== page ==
A sprawling family compound in South Texas puts a sophisticated twist on the traditional hunting lodge.
When you think of a typical hunting lodge, words like “elegant” and “refined” don’t often come to mind. But when the team at Austin’s Mark Ashby Design got the call to design the interiors of an 18,000-square-foot ranch house for a family of hunters and outdoor enthusiasts, the designers weren’t interested in doing what was typical. The extended family’s home away from home — which sits on a vast piece of property in a remote area of South Texas and was designed by San Antonio architecture firm Ford, Powell & Carson—had to be sturdy and durable, but it also needed to be beautiful and comfortable.
To that end, senior designer and creative director Anne Grandinetti chose luxurious fabrics, finishes, and furniture that could also stand up to the wear and tear brought on by muddy boots, pets, and energetic grandkids. “Nothing could be too delicate or precious, but everything is sophisticated,” she says of the home’s interiors, which feature custom-built furnishings, antique rugs, and vintage pieces she sourced from places such as Round Top, Texas, and Santa Fe.
The designers were also careful to avoid dark colors and oversize décor — an effort that accomplished two goals at once. “We wanted to keep it crisp and clean and bright and show off the views and the landscape,” says Grandinetti. “And there are so many architectural details that this house features — another reason not to cover it up with heavy paint colors and finishes.” See how the architects and interior designers completed this masterful collaboration.
“The most impactful feature is the 100-foot hallway,” says Grandinetti. “I love how grand it is without being ostentatious. It’s welcoming and approachable while creating a wow moment as soon as one enters the space.” The custom copper light fixtures lining the hall were designed by Ford, Powell & Carson and made by master craftsman Gregorio Rebollar of San Antonio.
Open Door Policy
The architects commissioned Travis Millwork of San Antonio to create the custom front door, which is hand-carved from Douglas fir and outfitted with white bronze hardware from Rocky Mountain Hardware.
Wide Open Spaces
“It’s big, it’s open, and it can take a beating,” Grandinetti says of the hardworking kitchen, which features low-maintenance Lueders limestone flooring and a rustic reclaimed wood farm table. Simple metal chairs provide seating for a crowd, and custom copper pendants illuminate the space. The mesquite-topped island is painted a custom color known as “O’Neil Ford,” an homage to Ford, Powell & Carson’s legendary founder.
An antique rug from Black Sheep Unique in Austin adds warmth to the Lueders limestone floor in the entry, which also houses a vintage bench featuring a hand-carved logo of the ranch. “This was the very first piece of furniture that we found,” says Grandinetti. “It had two of the ranch’s initials already carved in it, and we added the third to complete the ranch name.” A weathered cabinet brings rustic charm to the space.
Dining in Style
The ceiling in the dining room reaches more than 15 feet and is covered with cedar grape stakes and Douglas fir beams. Taking center stage in the room is the 15-foot dining table made by Austin’s Kartwheel Studio. “We love the custom dining table that seats 16 people,” says the homeowner. “The designers created a custom shape that widens in the center, allowing all guests to easily see each other and making for more inclusive conversation.”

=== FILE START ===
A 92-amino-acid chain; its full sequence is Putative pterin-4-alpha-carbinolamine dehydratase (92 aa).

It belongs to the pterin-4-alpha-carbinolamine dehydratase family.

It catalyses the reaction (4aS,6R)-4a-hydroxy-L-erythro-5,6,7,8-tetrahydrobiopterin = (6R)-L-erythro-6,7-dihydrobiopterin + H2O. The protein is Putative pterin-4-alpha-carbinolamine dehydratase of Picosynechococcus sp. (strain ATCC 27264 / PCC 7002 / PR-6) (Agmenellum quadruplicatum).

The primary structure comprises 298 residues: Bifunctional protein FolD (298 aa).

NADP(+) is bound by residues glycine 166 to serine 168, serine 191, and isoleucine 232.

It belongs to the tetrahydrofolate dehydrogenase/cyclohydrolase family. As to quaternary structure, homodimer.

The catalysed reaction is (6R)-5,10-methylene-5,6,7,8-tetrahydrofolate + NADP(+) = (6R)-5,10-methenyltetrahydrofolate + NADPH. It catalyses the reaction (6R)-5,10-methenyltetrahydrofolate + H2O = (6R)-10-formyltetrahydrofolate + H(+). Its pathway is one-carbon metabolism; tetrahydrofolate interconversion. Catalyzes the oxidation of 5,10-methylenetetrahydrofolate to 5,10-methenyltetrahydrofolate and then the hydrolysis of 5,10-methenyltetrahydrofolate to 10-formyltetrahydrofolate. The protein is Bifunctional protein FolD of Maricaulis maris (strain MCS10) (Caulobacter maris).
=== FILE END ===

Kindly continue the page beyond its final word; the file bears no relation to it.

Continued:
A Place to Gather
“It’s too hard to pick a favorite room,” says the homeowner, “so our favorite would be anywhere the family is currently gathered.” A lot of the time, that gathering happens in the living room, which offers plenty of cozy seating options, including sofas upholstered in indoor-outdoor Great Plains fabric by Holly Hunt and a pair of leather recliners. “We wanted it to be elegant and refined but very durable,” Grandinetti says of the space.
The homeowners’ bedroom exhibits the same neutral palette on view throughout the rest of the house. Springbok hide bolsters on the wood-and-iron canopy bed and a custom cowhide plaid rug beneath are subtle nods to the hunting lodge theme. “We wanted to sprinkle it in, not overdo it,” Grandinetti says. “Just little touches where it made sense.” Keeping in line with the home’s soft, earthy tones, the bathroom features a white oak vanity topped with Ocean Blue travertine, the same material that surrounds the tub.
Pool With a View
A typical day on the property might find various family members relaxing by the swimming pool, fishing in the private 23-acre lake, or “cruising the ranch on side-by-sides,” says the homeowner. A covered porch — another popular hangout spot — stretches the length of the single-story structure.
The Big Sleepover
The grandkids like to pile up in the bunk room, which features colorful vintage art on the walls and a trio of camp-style iron beds with heavy-duty canvas slipcovers. Adding to the room’s playful vibe, the bedside lamps are made of old drill bit pieces.
Get The Look
Architecture: Ford, Powell & Carson, fpcarch.com
Builder: Guido Construction, guidoconstruction.com
Interior Design: Mark Ashby Design, markashbydesign.com
Landscape Architecture: Thomas Bradley & Associates
Pool Builder: Keith Zars Pools, keithzarspools.com
Photography: (Get The Look images) Courtesy vendors; (all other images) Clay Grier
From our May/June 2021 issue